The History and Antiquities of London, Westminster, Southwark, and Parts Adjacent, vol. 3
A noble edifice, erected in , and is either the or that has been raised on the same site. The original hall was rebuilt in the reign of queen Elizabeth.
The south front of this building is the only portion which is visible from the street; it is entirely faced with Portland stone, and consists of a centre and wings. The basement story is rusticated, and has an arched entrance in the centre, the key stone carved with the head of a warrior in an antique helmet; on each side of the entrance are square headed windows. Above the basement the centre division is enriched with Ionic pilasters sustaining an entablature and pediment. The central space, which is the widest, contains a Venetian window of large dimensions, the pillars Ionic, and a circular above; the whole is inscribed in an arch; between the lateral pilasters are series of windows, the lower square headed covered with pediments, the upper circular. The wings contain series of windows, the lower of which have arched heads, and the upper are square; the elevations are finished with an entablature and attic ballustrade, on the cornice of which are placed at intervals large vases, as well as on the apex of the pediment. The tympanum of the pediment has the arms of the Company between cornucopia sculptured upon it. Beneath of the windows in the western wing inscribed Thomas Holden, Architect, .
The vestibule is spacious, and divided into avenues by columns of the Tuscan order: on the right, is the entrance to the Court Room, which is a handsome apartment, having a small niche in the north wall, containing a well carved statue of Edward the , in armour, with a regal mantle, and crowned; below it are antique chairs, loaded with carvings of the Company's arms: here also are portraits of Nicholas Leate, esq. master in -, and Mr. John Child, senior warden ; the latter is a clever picture: the pannel over the chimney-piece, exhibits a tolerable painting of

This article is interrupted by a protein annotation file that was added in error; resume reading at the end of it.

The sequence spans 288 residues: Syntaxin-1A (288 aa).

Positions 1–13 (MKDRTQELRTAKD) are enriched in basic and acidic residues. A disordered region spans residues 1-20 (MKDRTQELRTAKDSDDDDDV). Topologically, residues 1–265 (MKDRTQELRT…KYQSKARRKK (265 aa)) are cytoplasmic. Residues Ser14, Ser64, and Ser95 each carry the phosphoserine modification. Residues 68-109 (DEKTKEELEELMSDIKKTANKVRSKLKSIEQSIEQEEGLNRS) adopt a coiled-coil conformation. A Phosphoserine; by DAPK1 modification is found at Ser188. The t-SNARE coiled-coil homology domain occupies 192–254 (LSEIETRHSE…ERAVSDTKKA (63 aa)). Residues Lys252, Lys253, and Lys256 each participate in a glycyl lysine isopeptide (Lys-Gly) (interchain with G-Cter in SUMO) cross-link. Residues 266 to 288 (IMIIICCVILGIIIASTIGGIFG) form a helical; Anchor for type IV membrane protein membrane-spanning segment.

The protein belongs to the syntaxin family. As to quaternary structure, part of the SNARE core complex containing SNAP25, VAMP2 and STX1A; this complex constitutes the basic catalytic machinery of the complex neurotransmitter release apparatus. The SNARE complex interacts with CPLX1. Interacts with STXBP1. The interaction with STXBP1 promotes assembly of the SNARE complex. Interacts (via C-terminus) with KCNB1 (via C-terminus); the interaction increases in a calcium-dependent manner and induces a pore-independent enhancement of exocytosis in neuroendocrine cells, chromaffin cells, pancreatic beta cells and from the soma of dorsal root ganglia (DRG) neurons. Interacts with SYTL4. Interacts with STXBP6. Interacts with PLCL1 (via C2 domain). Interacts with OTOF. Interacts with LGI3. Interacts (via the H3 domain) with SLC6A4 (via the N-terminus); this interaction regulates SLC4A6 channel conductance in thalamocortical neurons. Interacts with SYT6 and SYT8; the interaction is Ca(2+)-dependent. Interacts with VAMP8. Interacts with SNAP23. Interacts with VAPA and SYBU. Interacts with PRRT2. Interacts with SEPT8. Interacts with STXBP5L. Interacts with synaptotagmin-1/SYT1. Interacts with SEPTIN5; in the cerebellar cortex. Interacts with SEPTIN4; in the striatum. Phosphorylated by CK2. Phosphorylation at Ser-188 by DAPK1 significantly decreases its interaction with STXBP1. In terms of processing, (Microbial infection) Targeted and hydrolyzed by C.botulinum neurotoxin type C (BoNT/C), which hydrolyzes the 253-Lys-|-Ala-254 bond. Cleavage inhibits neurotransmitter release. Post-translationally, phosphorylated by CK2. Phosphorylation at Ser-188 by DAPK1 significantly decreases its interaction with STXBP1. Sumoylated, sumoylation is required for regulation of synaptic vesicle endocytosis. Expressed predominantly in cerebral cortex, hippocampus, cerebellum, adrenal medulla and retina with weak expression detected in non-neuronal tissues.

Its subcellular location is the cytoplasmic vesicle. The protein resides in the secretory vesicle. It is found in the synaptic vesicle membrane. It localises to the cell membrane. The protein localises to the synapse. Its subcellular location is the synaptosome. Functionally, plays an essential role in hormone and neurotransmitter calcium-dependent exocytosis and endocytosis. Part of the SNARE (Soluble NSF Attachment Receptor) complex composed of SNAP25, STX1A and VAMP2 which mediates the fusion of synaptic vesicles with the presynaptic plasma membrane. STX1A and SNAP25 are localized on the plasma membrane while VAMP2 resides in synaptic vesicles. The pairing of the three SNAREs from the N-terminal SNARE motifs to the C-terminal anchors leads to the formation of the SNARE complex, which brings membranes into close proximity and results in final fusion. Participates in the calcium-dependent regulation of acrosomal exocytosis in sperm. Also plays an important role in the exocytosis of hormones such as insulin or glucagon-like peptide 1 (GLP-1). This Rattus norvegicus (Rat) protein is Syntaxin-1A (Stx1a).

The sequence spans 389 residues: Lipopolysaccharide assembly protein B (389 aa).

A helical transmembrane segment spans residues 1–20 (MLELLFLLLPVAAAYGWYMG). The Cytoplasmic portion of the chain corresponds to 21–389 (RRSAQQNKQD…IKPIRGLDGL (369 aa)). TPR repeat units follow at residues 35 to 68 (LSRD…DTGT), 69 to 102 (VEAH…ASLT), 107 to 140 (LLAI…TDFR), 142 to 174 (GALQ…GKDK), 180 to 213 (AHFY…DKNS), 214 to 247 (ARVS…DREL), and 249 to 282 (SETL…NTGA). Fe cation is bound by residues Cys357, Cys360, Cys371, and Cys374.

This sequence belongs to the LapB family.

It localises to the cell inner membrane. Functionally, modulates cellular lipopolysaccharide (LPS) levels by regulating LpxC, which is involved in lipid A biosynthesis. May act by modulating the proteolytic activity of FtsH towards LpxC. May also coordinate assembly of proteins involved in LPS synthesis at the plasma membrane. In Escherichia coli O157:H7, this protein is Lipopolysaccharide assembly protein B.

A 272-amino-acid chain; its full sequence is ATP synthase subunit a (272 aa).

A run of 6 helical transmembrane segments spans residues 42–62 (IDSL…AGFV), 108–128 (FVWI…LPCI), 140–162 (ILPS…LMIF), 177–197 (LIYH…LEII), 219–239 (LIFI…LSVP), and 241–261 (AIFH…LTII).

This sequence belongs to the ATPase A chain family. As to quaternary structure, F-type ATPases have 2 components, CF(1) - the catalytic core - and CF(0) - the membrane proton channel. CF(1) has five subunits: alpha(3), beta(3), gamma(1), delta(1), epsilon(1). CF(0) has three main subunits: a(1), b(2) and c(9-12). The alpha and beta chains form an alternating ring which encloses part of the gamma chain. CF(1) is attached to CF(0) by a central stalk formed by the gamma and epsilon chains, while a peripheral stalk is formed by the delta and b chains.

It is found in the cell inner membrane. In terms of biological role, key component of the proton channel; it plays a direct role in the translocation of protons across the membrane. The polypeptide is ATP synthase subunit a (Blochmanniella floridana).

In the with-drawing Room, to which there is an approach by a very handsome oval geometrical staircase, is a small statue of sir Robert Geffrey, knt. lord-mayor, in , the benevolent founder of the
in Kingsland-road: the chimney-piece in this room is of marble and
|particularly elegant: to this room has been added a corridor from the grand staircase across the court yard.|
The hall, or state-room, is a spacious and magnificent apartment, the grand stairs leading to it from the vestibule. At the termination of the flight is a statue of St. Lawrence, with the emblem of his martyrology, the gridiron, and on the wall a large painting of sir Robert Geffery, whose statue was before mentioned, in his alderman's robes, a laced band, large wig, and square-toed shoes; this gentleman, besides a gift to the company of and silver flagons of each, bequeathed to them in trust a very considerable property, for benevolent and pious uses. The entrance opens by folding doors, and is decorated with Ionic ornaments, a divided pediment, and a good bust. It contains fire-places; on the north side, and the other at the east end, beneath the orchestra, which is supported by pillars: on the north side also, is a grand beaufet, adorned with Ionic columns and pilasters. Behind the chairs of the master and wardens, which stand against the west wall, are some extremely rich carvings, in the midst of which, are the royal arms of England. The whole room above the windows, is encompassed by a cornice, from which rises